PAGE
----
Pfizer to Intensify AAV Vector Research in Gene Therapy for Hemophilia

December 9, 2014
Pharmaceutical Technology Editors

On December 8, Pfizer announced that it will establish a research program in gene therapy, and collaborate with Spark Therapeutics in Philadelphia, to develop potential gene therapy treatments for hemophilia.

On December 8, Pfizer announced that it will establish a research program in gene therapy, and collaborate with Spark Therapeutics in Philadelphia, to develop potential gene therapy treatments for hemophilia.  The research would focus on utilizing bioengineered adeno-associated virus (AAV)-based vector, to develop therapies for hemophilia. Research in the field focuses on fostering expression of a clotting factor by administering a viral vector carrying that gene.

Under terms of the agreement, Spark will maintain responsibility for clinical development through Phase 1/2 studies. Pfizer will assume responsibility for pivotal studies, any regulatory approvals and potential global commercialization of the product.

Pfizer has also appointed Michael Linden, Ph.D., Professor at King’s College London and Director of the University College’s London Gene Therapy Consortium, to lead its research program in gene therapy for rare diseases.  Dr. Linden is an expert in AAV technology.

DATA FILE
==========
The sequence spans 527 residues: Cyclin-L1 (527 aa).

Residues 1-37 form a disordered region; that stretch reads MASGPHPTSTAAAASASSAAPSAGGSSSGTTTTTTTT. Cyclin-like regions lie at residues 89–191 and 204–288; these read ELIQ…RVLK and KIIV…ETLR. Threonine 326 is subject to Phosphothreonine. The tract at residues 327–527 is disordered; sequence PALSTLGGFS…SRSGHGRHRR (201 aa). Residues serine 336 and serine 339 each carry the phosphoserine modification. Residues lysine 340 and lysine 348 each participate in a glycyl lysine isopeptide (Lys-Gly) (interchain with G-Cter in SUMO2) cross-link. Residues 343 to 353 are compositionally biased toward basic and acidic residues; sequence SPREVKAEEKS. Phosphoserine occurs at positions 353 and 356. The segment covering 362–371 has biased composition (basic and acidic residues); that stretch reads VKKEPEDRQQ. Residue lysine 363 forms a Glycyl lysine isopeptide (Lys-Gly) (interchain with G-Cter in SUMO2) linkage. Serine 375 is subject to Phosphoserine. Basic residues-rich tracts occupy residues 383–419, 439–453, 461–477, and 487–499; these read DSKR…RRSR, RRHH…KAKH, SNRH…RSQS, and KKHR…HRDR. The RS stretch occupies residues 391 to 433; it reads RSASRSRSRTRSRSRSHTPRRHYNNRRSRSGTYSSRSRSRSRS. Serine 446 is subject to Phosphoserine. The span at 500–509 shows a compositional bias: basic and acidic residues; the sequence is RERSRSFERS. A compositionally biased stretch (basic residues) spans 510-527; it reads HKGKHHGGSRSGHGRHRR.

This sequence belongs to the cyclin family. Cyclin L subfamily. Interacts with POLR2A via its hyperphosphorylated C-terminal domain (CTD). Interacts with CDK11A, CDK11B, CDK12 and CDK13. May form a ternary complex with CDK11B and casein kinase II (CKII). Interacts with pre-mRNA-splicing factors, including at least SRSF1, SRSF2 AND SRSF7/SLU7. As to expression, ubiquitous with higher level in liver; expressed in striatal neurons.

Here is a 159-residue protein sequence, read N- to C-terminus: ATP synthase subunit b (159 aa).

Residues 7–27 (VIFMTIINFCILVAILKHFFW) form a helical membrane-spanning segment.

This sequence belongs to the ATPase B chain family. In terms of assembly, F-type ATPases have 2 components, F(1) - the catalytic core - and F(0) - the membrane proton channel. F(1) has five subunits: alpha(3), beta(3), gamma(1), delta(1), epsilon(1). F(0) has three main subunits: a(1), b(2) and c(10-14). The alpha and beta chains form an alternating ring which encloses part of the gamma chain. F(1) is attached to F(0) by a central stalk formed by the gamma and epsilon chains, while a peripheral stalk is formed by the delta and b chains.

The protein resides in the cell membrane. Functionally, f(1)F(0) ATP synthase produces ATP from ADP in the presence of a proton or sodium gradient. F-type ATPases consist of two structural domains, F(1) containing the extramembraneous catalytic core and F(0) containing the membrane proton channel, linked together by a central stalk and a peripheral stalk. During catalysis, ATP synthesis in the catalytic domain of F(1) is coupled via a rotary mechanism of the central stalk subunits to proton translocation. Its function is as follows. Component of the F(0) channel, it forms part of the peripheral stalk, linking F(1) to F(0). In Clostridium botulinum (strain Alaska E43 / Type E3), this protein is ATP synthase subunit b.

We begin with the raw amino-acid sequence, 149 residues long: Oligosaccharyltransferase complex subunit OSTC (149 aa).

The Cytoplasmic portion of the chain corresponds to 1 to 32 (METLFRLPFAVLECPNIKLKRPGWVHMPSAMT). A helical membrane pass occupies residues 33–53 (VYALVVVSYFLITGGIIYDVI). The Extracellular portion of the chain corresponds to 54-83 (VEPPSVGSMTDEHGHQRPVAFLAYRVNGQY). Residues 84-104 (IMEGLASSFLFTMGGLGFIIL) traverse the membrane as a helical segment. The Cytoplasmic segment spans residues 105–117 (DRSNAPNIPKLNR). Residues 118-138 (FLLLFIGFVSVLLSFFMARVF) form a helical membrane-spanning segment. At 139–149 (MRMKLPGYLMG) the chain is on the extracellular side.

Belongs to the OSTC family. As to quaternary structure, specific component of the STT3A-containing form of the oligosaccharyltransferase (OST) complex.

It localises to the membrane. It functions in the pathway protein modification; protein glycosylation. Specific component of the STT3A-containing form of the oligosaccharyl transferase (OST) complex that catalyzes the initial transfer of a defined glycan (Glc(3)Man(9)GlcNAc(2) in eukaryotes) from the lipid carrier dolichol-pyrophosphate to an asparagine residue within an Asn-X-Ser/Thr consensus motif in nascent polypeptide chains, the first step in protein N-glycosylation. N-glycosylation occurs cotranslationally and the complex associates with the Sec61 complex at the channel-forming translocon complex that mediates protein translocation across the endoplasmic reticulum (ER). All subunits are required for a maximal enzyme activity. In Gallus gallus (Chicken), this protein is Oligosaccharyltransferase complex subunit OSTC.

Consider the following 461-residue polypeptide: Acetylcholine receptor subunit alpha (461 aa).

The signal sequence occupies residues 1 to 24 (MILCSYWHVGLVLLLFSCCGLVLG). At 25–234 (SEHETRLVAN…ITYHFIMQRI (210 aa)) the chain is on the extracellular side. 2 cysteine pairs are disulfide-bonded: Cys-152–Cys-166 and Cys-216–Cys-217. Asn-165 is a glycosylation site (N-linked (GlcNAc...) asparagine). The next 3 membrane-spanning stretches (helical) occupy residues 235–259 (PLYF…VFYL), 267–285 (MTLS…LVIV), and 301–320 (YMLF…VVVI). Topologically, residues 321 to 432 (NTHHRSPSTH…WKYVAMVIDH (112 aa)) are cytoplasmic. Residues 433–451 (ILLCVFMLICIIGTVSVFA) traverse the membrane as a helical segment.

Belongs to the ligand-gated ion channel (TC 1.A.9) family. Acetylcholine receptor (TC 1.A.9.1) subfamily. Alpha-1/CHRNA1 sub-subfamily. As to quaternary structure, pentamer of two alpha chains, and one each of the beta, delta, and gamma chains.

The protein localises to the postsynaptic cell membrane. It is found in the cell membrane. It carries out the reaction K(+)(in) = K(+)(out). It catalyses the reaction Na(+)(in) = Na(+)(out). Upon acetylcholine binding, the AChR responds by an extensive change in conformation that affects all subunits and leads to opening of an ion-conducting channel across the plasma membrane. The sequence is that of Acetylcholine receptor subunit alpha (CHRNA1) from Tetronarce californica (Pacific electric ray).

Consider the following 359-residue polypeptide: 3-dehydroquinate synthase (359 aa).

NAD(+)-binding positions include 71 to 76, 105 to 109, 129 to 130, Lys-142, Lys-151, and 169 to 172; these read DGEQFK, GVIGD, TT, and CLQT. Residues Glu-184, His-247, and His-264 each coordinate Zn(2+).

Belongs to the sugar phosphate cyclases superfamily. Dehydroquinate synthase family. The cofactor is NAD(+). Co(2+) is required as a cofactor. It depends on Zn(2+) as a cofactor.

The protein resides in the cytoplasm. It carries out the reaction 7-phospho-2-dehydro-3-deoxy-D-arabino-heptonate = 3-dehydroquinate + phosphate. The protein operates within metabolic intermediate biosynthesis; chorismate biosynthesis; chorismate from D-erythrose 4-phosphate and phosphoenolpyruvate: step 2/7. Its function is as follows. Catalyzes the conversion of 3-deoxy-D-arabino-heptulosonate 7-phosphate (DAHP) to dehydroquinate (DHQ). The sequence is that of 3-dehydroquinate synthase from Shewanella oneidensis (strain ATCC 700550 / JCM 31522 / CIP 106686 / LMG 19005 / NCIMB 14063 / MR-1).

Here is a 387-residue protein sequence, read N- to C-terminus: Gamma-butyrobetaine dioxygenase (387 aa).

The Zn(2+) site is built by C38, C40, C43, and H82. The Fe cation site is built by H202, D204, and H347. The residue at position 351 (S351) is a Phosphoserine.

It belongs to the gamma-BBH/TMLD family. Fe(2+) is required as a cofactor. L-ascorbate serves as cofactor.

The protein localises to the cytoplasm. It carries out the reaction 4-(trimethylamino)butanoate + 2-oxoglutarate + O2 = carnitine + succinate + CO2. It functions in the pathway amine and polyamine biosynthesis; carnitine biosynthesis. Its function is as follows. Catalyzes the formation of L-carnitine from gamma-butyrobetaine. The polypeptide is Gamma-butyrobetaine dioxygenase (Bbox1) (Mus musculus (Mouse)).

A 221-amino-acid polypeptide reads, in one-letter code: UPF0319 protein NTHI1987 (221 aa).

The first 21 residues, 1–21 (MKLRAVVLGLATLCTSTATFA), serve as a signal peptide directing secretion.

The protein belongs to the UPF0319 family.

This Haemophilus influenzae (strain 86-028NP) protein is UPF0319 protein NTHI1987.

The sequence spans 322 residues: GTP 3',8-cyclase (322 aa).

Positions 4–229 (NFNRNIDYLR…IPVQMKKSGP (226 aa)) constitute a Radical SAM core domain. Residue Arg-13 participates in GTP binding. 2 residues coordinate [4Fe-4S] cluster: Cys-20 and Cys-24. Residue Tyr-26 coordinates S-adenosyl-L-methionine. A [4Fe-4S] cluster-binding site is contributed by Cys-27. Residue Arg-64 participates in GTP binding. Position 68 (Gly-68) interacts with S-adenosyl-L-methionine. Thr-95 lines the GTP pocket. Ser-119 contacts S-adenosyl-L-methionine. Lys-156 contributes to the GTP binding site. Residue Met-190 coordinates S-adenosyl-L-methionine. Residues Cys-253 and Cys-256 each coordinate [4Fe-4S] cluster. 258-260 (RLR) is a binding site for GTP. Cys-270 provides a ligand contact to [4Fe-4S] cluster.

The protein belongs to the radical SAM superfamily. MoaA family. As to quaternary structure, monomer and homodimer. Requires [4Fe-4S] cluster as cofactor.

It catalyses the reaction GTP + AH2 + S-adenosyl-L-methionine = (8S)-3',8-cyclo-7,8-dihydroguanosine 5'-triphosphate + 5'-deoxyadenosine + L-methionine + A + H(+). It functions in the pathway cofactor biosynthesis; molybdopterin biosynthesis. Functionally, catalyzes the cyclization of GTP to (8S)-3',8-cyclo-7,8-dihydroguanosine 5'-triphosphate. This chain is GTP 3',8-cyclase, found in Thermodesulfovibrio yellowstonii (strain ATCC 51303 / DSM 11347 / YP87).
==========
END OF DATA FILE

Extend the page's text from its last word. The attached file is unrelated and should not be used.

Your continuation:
“The fundamental understanding of the biology of hereditary rare diseases, coupled with advances in the technology to harness disarmed viruses as gene delivery vehicles, provide a ripe opportunity to investigate the next wave of potential life-changing therapies for patients,” said Mikael Dolsten, M.D., Ph.D., president of Worldwide Research and Development at Pfizer. “By establishing our gene therapy capabilities, we hope to gain a deeper understanding of the mechanisms that could potentially bring true disease modification for those suffering from devastating hematologic and neuromuscular diseases.”

“The establishment of a gene therapy group under the leadership of Professor Linden will help Pfizer explore the potential of this important technology that could possibly benefit patients living with serious diseases,” said Kevin Lee, Ph.D., senior vice president and chief scientific officer of Pfizer’s Rare Disease Research Unit. “Professor Linden brings to Pfizer his extensive expertise in AAV technology obtained from over 20 years working in the field.”

Source: Pfizer